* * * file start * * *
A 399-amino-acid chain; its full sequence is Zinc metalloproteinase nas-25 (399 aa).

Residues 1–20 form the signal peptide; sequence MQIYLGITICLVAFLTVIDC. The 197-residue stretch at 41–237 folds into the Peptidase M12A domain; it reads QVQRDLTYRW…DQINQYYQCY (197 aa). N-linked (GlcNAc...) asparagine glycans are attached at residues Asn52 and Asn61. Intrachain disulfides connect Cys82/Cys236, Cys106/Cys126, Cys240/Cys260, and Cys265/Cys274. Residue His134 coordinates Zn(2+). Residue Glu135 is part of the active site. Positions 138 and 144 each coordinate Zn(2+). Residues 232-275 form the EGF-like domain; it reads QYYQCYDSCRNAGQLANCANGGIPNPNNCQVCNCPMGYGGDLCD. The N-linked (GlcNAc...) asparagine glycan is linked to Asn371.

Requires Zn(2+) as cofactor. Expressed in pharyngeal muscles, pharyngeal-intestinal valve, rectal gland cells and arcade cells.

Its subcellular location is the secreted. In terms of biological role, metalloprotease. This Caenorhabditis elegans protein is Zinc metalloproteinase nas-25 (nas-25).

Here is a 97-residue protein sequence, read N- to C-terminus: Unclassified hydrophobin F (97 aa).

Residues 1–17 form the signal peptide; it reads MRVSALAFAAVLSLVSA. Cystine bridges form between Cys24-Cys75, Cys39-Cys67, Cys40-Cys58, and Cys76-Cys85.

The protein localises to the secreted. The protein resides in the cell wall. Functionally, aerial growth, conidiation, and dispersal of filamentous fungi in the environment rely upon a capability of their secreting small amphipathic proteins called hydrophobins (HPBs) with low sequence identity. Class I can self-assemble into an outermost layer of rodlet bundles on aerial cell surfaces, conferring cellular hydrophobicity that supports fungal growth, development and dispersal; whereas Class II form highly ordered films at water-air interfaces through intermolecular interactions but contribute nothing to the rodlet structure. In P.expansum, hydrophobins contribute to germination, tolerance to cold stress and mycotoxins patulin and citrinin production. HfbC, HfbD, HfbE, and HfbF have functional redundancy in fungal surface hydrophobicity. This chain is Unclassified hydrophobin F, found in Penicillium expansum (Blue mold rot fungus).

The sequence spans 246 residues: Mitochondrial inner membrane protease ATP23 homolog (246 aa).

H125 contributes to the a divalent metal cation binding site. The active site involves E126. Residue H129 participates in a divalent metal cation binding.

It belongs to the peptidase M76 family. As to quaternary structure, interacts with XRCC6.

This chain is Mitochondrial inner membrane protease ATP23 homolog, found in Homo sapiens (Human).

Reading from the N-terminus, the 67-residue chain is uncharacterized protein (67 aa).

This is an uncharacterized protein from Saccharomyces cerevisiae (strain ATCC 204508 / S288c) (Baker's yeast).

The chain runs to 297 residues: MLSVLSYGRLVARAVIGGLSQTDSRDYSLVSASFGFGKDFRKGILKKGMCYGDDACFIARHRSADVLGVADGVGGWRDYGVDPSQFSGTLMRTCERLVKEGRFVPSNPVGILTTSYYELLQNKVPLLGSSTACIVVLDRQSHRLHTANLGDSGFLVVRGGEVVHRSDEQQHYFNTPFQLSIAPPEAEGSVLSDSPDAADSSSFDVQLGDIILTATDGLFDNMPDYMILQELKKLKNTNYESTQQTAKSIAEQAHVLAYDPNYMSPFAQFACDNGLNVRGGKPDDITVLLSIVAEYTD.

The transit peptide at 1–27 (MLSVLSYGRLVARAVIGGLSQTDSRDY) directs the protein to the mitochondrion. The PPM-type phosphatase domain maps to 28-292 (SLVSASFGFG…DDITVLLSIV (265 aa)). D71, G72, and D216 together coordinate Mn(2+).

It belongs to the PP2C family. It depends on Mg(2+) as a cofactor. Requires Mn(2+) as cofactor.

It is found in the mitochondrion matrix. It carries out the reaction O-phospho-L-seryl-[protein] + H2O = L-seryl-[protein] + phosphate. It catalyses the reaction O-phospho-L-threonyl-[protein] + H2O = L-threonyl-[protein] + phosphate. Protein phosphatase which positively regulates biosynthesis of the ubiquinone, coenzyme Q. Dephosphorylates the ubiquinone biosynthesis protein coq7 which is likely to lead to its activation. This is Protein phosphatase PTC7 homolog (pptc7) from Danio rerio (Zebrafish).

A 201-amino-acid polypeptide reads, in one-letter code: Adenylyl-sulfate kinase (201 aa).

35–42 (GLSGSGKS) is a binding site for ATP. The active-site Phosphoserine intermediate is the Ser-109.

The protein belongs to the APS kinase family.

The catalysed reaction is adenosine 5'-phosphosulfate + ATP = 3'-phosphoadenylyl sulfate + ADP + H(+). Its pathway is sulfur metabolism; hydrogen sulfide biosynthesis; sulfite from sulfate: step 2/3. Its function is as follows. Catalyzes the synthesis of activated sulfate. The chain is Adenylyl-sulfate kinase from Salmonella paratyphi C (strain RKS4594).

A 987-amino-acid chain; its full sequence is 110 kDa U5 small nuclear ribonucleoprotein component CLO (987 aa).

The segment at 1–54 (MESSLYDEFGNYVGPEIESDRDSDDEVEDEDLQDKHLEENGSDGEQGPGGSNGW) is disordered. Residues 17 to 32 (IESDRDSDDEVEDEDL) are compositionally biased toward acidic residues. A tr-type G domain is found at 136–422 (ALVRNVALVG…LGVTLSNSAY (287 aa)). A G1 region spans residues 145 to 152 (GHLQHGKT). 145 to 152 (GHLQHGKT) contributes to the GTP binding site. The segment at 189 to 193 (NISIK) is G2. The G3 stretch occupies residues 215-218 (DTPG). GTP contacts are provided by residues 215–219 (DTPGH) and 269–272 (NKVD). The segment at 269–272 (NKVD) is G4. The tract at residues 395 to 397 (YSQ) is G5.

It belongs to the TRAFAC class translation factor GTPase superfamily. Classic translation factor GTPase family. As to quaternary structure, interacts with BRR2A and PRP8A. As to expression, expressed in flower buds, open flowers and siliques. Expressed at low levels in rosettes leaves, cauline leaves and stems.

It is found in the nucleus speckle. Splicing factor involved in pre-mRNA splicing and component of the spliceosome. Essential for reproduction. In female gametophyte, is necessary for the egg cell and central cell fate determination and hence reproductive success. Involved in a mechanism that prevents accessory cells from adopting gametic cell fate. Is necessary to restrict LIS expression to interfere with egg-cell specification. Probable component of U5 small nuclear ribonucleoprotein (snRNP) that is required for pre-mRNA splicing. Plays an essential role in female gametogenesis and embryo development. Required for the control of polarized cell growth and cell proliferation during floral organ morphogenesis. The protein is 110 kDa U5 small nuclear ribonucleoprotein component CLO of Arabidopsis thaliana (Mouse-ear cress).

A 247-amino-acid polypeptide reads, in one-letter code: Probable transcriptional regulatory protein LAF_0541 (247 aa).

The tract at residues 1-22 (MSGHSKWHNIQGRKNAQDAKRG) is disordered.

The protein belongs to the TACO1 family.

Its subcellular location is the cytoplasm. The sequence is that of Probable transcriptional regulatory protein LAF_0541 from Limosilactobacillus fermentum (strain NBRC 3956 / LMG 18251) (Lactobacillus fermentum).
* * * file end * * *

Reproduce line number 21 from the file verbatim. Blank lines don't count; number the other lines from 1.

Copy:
The catalysed reaction is adenosine 5'-phosphosulfate + ATP = 3'-phosphoadenylyl sulfate + ADP + H(+). Its pathway is sulfur metabolism; hydrogen sulfide biosynthesis; sulfite from sulfate: step 2/3. Its function is as follows. Catalyzes the synthesis of activated sulfate. The chain is Adenylyl-sulfate kinase from Salmonella paratyphi C (strain RKS4594).